Theater Review: Columbinus by Stephen Karam and PJ Paparelli
Columbinus by Stephen Karam and PJ Paparelli. Directed by Ben Kaye. Dramaturgy by Patricia Hersch. Conceived by PJ Paparelli. Presented by the University of Pittsburgh Repertory Theatre. Studio Theatre, Cathedral of Learning, Univeristy of Pittsburgh Oakland Campus. November 28th through December 7th, Wednesday through Saturday at 8 p.m., Saturday and Sunday at 2 p.m., High School Matinee, Tuesday December 4th at 10 a.m. For tickets: 412-624-7529 or www.play.pitt.edu.
As a play that roots itself in the 1999 massacre at Columbine High School in Colorado, Columbinus looks beyond the facts exhaustively covered in the news to give us the—arguably truer—story of how adolescents can find themselves propelled into becoming the agents of such unfathomable violence. I’d like to tell you that you know how this story ends, except we all know that it hasn’t ended yet. The Columbine massacre was not without precedent, nor was it the most recent (or even most deadly) school shooting in the United States. Fifteen human lives were lost at Columbine, a total that was more than doubled in the shootings at Virginia Tech in 2007. We see this story repeated over and over, and every time it plays out we ask each other the same questions: How could someone do such a terrible thing? How could this have been prevented? Is there a lax gun law or some anti-depressant medication that might also be to blame? The same story, the same irreversible loss of human life, the same questions. No answers. The easy thing to do in the absence of answers is call the whole thing evil. The harder thing—the necessary thing—is to stare into the ultimately human face of that evil and try to understand it. Karam and Paparelli’s Columbinus attempts to do precisely that.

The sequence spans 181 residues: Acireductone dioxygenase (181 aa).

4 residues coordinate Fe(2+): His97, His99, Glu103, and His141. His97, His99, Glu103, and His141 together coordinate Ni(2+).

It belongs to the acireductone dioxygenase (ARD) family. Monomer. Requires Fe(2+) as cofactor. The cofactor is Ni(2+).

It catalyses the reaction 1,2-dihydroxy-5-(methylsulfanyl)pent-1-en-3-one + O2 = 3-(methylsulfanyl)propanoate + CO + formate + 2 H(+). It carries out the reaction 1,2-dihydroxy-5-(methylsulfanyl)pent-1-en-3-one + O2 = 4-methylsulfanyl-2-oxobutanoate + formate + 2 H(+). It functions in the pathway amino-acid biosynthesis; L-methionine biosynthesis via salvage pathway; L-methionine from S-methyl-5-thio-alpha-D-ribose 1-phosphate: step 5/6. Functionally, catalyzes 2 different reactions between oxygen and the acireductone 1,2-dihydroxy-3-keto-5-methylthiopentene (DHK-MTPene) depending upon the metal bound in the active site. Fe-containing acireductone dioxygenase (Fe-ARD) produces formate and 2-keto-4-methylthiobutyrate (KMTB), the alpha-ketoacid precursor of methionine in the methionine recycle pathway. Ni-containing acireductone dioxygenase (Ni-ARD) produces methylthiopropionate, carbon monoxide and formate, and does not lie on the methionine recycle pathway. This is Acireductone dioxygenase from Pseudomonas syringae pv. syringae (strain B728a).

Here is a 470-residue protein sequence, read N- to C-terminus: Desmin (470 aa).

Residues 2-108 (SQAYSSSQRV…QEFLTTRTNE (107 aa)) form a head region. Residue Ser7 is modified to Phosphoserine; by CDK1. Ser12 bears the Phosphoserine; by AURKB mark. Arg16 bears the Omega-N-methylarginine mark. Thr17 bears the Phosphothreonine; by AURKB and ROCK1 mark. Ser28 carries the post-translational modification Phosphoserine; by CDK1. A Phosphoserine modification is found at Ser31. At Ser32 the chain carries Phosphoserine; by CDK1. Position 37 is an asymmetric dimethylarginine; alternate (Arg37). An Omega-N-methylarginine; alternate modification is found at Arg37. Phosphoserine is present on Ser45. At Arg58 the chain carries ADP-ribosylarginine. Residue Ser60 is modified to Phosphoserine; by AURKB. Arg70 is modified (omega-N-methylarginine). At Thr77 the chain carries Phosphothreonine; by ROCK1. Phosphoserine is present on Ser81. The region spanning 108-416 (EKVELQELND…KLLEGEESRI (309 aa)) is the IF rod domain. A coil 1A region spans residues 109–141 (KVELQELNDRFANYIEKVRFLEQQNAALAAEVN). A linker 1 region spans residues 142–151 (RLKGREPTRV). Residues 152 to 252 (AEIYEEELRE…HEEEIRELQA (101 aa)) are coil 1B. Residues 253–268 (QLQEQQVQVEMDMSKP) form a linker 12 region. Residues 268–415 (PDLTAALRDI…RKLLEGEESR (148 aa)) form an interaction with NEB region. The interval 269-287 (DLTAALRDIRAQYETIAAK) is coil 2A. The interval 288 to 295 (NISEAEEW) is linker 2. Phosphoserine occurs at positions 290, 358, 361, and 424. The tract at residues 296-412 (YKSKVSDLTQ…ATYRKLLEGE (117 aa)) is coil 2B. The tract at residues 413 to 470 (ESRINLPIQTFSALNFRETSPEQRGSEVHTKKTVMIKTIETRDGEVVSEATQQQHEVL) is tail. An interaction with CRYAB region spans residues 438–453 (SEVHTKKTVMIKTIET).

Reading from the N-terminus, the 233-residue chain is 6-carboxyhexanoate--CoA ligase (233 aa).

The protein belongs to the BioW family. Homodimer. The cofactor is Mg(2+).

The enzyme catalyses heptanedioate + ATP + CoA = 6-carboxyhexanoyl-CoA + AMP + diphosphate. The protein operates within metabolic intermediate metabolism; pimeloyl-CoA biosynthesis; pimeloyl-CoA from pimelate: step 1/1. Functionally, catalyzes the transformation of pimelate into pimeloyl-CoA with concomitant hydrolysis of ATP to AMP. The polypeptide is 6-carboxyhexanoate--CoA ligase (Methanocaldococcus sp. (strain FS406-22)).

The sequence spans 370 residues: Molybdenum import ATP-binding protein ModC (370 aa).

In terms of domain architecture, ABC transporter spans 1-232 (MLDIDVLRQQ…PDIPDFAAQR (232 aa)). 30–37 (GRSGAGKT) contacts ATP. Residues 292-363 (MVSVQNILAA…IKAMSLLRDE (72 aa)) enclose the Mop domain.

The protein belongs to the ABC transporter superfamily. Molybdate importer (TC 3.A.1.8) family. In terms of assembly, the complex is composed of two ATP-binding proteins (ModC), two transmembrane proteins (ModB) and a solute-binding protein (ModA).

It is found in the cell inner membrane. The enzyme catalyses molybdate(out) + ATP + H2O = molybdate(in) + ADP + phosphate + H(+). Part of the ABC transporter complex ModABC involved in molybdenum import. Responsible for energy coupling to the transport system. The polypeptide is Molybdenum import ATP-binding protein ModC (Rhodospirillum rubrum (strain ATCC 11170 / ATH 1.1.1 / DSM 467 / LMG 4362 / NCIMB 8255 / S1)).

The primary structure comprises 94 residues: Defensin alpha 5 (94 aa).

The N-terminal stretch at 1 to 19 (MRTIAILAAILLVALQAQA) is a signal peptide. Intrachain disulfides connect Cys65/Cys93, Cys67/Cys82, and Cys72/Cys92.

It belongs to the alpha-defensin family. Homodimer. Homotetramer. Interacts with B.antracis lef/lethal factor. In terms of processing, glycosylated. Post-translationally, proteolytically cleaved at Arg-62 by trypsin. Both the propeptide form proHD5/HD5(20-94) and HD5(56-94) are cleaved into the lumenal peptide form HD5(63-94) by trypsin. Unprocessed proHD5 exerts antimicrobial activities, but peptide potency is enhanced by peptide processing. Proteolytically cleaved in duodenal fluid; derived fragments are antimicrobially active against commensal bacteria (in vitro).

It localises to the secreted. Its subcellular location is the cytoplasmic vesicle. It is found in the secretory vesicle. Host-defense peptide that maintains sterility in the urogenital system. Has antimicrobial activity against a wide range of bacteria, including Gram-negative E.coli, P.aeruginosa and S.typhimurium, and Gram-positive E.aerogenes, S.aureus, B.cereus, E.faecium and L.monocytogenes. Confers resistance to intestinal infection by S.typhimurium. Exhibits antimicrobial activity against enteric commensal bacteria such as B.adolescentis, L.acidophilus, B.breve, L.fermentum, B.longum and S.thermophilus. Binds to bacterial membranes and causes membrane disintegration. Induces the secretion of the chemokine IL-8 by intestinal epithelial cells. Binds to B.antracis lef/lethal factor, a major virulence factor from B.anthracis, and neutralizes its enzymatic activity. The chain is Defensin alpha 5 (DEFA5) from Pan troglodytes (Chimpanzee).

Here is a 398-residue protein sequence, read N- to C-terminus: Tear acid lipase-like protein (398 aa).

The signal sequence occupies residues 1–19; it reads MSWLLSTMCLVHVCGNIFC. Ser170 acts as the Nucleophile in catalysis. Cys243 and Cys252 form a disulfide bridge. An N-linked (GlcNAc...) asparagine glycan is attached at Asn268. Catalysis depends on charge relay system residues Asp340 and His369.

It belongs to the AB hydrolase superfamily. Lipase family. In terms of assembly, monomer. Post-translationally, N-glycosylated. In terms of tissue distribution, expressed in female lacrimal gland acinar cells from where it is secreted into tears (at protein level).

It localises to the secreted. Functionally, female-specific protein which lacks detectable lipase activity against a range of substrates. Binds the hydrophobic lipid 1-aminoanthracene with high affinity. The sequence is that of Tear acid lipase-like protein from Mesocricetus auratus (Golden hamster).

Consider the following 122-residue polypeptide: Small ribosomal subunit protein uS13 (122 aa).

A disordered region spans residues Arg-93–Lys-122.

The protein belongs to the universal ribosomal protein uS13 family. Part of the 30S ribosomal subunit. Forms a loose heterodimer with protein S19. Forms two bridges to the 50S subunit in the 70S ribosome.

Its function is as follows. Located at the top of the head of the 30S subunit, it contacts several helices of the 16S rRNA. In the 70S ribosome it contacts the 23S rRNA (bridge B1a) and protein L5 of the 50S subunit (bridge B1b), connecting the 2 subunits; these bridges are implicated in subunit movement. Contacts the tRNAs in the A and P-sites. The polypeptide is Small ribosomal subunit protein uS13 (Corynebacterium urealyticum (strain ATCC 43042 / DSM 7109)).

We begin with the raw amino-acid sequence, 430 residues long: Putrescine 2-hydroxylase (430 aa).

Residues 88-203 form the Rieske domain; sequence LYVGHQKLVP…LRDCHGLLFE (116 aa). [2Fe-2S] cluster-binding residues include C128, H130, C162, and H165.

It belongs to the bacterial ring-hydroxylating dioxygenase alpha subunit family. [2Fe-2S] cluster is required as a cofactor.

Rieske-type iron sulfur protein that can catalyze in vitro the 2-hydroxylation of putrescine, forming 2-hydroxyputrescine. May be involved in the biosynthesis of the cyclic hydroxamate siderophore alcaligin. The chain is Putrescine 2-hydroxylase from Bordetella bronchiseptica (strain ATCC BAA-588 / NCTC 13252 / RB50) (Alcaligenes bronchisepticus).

The University of Pittsburgh Repertory Theatre’s presentation of Columbinus exceeds the limitations of the text and delivers a number of robust and haunting performances. The play clocks in at a little over two hours, with a single intermission providing the division between the fictionalized first act and the grittier, more true-to-life second. The cast of nine opens the performance with a note that the characters were developed out of interviews and conversations with high schoolers from across the country. The characters that make it to the stage feel more like prototypes for a Breakfast Club rip-off: there is the jock, the prep, the popular girl, the bookworm, the rebel girl, the religious good girl, the loner, and the misfit. The first act passes without any of the characters actually having a name. Instead, each has a token object to secure their designation in the stratigraphy of high school social standings: for the jock, a Columbine-history-appropriate white ball cap; for the rebel girl, a pack a cigarettes; for the bookworm, glasses; and so on. The loner and the misfit are the only ones to receive any significant character development in the first act and are not solidified as Eric Harris and Dylan Klebold of Columbine infamy until the second act.
The first act comes across as an attempt to establish that adolescents of all cliques and quirks feel alone, unheard, and unappreciated, suffering in their own rights. The raw vibrancy of the actors’ portrayals and the inventiveness of the staging and set lighting make up for the shortcomings of the writing. With most of the cast being only a few years out of high school themselves, the texture of adolescent frustrations carries well through their performances. Each has their own moment to highlight their particular brand of personal struggle or dysfunction (be it anger at feeling disrespected by school authority figures, a hidden nascent homosexuality, or unplanned pregnancy) that is set outside of the narrative by precise and visually gripping changes in the set lighting. Through visual cues we are taken out of time in the first act’s narrative and pulled directly into the inner thoughts and fears of the characters through a cavalcade of soliloquies. The naked honesty revealed through those surreal shifts in and out of the characters’ own private thoughts is simply exhilarating. It is clear from the players’ intricate and measured movements through those frozen-in-time scenes that director Ben Kaye knows how to take advantage of moments of interiority.